There was a king called Ashvapati. The king had a daughter, who was so good and beautiful that she was called Sâvitri, which is the name of a sacred prayer of the Hindus. When Savitri grew old enough, her father asked her to choose a husband for herself. These ancient Indian princesses were very independent, you see, and chose their own princely suitors.
Savitri consented and travelled in distant regions, mounted in a golden chariot, with her guards and aged courtiers to whom her father entrusted her, stopping at different courts, and seeing different princes, but not one of them could win the heart of Savitri. They came at last to a holy hermitage in one of those forests that in ancient India were reserved for animals, and where no animals were allowed to be killed. The animals lost the fear of man — even the fish in the lakes came and took food out of the hand. For thousands of years no one had killed anything therein. The sages and the aged went there to live among the deer and the birds. Even criminals were safe there. When a man got tired of life, he would go to the forest; and in the company of sages, talking of religion and meditating thereon, he passed the remainder of his life.
Now it happened that there was a king, Dyumatsena, who was defeated by his enemies and was deprived of his kingdom when he was struck with age and had lost his sight. This poor, old, blind king, with his queen and his son, took refuge in the forest and passed his life in rigid penance. His boy’s name was Satyavân.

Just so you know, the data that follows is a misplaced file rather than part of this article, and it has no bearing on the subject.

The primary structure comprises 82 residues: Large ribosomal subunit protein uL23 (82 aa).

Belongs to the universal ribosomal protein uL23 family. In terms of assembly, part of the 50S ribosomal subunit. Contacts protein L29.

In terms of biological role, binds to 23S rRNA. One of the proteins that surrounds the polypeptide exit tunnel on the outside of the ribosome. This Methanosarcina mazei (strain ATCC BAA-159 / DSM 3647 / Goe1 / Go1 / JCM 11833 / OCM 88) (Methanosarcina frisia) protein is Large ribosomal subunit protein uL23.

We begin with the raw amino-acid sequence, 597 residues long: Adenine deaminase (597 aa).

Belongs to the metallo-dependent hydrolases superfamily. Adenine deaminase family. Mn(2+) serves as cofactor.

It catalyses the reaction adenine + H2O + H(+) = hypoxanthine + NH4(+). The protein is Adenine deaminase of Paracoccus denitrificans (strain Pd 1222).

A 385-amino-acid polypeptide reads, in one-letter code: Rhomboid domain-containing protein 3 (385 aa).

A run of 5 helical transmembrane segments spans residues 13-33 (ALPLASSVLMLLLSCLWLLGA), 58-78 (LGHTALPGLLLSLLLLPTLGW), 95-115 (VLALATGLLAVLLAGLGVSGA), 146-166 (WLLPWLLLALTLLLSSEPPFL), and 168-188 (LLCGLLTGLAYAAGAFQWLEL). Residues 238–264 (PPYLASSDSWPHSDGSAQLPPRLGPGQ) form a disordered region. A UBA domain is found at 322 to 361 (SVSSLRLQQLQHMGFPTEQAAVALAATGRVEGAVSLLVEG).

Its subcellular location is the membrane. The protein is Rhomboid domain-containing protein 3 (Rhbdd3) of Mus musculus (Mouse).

It came to pass that after having visited all the different royal courts, Savitri at last came to this hermitage, or holy place. Not even the greatest king could pass by the hermitages, or Âshramas as they were called, without going to pay homage to the sages, for such honour and respect was felt for these holy men. The greatest emperor of India would be only too glad to trace his descent to some sage who lived in a forest, subsisting on roots and fruits, and clad in rags. We are all children of sages. That is the respect that is paid to religion. So, even kings, when they pass by the hermitages, feel honoured to go in and pay their respects to the sages. If they approach on horseback, they descend and walk as they advance towards them. If they arrive in a chariot, chariot and armour must be left outside when they enter. No fighting man can enter unless he comes in the manner of a religious man, quiet and gentle.
So Savitri came to this hermitage and saw there Satyavan, the hermit’s son, and her heart was conquered. She had escaped all the princes of the palaces and the courts, but here in the forest-refuge of King Dyumatsena, his son, Satyavan, stole her heart.
When Savitri returned to her father’s house, he asked her, “Savitri, dear daughter, speak. Did you see anybody whom you would like to marry ” Then softly with blushes, said Savitri, “Yes, father.” “What is the name of the prince?” “He is no prince, but the son of King Dyumatsena who has lost his kingdom — a prince without a patrimony, who lives a monastic life, the life of a Sannyasin in a forest, collecting roots and herbs, helping and feeding his old father and mother, who live in a cottage.”